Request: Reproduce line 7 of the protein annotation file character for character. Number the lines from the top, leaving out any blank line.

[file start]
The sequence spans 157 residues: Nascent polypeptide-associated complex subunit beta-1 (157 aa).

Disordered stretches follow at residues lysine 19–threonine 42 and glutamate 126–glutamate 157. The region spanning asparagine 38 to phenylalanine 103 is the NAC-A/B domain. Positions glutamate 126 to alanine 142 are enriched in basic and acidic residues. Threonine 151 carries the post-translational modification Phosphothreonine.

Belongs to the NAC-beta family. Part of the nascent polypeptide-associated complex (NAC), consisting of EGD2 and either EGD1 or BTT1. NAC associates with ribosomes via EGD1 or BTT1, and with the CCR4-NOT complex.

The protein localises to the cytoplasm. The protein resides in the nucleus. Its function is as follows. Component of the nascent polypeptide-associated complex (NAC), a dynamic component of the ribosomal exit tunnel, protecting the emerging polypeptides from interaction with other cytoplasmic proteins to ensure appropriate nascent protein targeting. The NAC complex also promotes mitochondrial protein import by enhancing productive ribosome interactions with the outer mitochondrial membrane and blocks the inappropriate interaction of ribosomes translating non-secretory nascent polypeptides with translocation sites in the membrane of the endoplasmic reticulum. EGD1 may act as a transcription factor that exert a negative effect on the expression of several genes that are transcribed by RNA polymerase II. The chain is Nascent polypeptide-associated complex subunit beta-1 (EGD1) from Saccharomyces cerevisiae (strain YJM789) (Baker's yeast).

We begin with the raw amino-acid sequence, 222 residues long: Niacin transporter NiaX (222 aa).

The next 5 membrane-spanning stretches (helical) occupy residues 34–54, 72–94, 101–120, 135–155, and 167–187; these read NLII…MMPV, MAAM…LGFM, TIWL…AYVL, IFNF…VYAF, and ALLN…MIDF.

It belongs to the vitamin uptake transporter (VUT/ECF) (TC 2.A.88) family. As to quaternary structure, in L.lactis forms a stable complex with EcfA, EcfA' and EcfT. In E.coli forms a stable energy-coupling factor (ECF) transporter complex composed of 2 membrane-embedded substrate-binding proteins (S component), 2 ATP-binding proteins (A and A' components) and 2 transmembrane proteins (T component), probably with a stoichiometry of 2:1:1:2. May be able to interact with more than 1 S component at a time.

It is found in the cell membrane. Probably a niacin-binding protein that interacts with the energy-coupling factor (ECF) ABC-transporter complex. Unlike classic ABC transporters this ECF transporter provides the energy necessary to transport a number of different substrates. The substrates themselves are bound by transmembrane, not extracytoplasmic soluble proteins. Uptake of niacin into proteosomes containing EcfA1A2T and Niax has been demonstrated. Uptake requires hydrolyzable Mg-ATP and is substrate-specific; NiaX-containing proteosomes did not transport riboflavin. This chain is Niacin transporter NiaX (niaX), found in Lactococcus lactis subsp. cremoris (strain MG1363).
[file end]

It belongs to the vitamin uptake transporter (VUT/ECF) (TC 2.A.88) family. As to quaternary structure, in L.lactis forms a stable complex with EcfA, EcfA' and EcfT. In E.coli forms a stable energy-coupling factor (ECF) transporter complex composed of 2 membrane-embedded substrate-binding proteins (S component), 2 ATP-binding proteins (A and A' components) and 2 transmembrane proteins (T component), probably with a stoichiometry of 2:1:1:2. May be able to interact with more than 1 S component at a time.